The Wayfinders is a collection of brilliant stories about different ways of living from the perspective of people and cultures that have been around for centuries. Some of those cultures are still surviving, most are on the brink of being lost, and many are long gone. The stated goal of these stories is not to suggest one way of life is better than another, but to elicit wonder and appreciation that there are many different ways to approach how we live on the planet, our relationship with all living things, and what it means to be human.
I’ve been thinking about the book a lot. Here are a few thoughts that I hope might convince you to read it for yourself.
“The intuitive mind is a sacred gift and the rational mind is a faithful servant. We have created a society that honours the servant and has forgotten the gift.”Albert Einstein
I first learned about The Wayfinders in a podcast interview with the author, Wade Davis. After being enthralled by the author’s abilities as a storyteller and admiring his myriad perspectives (see owning your decisions as an example), I jumped at the chance to read some of his work. The Wayfinders book was originally composed as part of a CBC Massey Lectures series in 2009, with the hope that great stories have the power to change the world.
Through these stories, we learn about people that navigated the oceans well before the Europeans crossed the Atlantic and navigated the mind and spirit much deeper than any meditation app. Throughout, we also learn how much of this ancient wisdom is close to being, or has been, lost through the drive for economic growth, globalization, and climate change.
“In the Aboriginal universe there is no past, present, or future. In not one of the hundreds of dialects spoken at the moment of contact was there a word for time. There is no notion of linear progression, no goal of improvement, no idealization of the possibility of change. To the contrary, the entire logos of the Dreaming is stasis, constancy, balance, and consistency. The entire purpose of humanity is not to improve anything. It is to engage in the ritual and ceremonial activities deemed to be essential for the maintenance of the world precisely as it was at the moment of creation. Imagine if all of Western intellectual and scientific passion had focused from the beginning of time on keeping the Garden of Eden precisely as it was when Adam and Eve had their fateful conversation.”
Other than being curious and interested in the book’s topics, I wasn’t sure how relevant they were to the modern world as I know it, and I’m not alone in wondering why it might matter to me and being ashamed to be told in no uncertain terms why by the author. My main takeaway on this point was that I have spent my career learning how to use technology and that this is but a small sliver of what matters (or should matter) to me and to the rest of humankind. The wisdom that ancient peoples and cultures can show us is that most modern folk (like me!) put too much emphasis on technology (among other trivial things) and that, as a result, we are both out-of-balance with ourselves and with the planet in general.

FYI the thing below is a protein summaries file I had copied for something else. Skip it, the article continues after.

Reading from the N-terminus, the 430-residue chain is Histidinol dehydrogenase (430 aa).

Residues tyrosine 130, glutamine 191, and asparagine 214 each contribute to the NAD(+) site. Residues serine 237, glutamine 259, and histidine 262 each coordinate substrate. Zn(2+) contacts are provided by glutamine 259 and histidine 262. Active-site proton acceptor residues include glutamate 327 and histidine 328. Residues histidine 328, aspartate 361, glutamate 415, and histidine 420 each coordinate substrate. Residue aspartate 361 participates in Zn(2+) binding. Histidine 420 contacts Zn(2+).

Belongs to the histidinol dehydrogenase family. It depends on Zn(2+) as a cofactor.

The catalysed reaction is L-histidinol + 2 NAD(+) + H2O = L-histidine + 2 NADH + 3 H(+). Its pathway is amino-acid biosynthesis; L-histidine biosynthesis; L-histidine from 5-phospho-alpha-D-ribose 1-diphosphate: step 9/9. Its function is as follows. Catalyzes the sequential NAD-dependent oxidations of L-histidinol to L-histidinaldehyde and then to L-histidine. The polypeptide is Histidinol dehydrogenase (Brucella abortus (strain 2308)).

“What is science,” he said one morning, “but the empirical pursuit of the truth? What is Buddhism but 2,500 years of direct observation as to the nature of mind? A lama once told me that Western science and efficiency has made a major contribution to minor needs.
We spend all of our lifetimes trying to live to be a hundred without losing our hair or teeth. The Buddhist spends his lifetime trying to understand the nature of existence. Billboards in European cities celebrate teenagers in underwear. The Tibetan billboard is the mani wall, mantras carved into stone, prayers for the well being of all sentient beings.”
“BEFORE SHE DIED, anthropologist Margaret Mead spoke of her singular fear that, as we drift toward a more homogenous world, we are laying the foundations of a blandly amorphous and singularly generic modern culture that will have no rivals. The entire imagination of humanity, she feared, might be confined within the limits of a single intellectual and spiritual modality. Her nightmare was the possibility that we might wake up one day and not even remember what had been lost.”
Kind of makes the whole AI craze we’re going through seem, well, a bit crazy.
I found the stories told in The Wayfinders to be amazing (I can’t do them justice with a few quotes here), and I was left with a joyful appreciation of the fact that I actually know very little about life. I only really know how to navigate the world in one way: the Western (namely American) way. Yet, there are millions of others that approach life very differently and can show us what we’re missing, if only we’re willing.
Other than simply enjoying the entirety of this book wholeheartedly, I’m grateful that it put me in my place.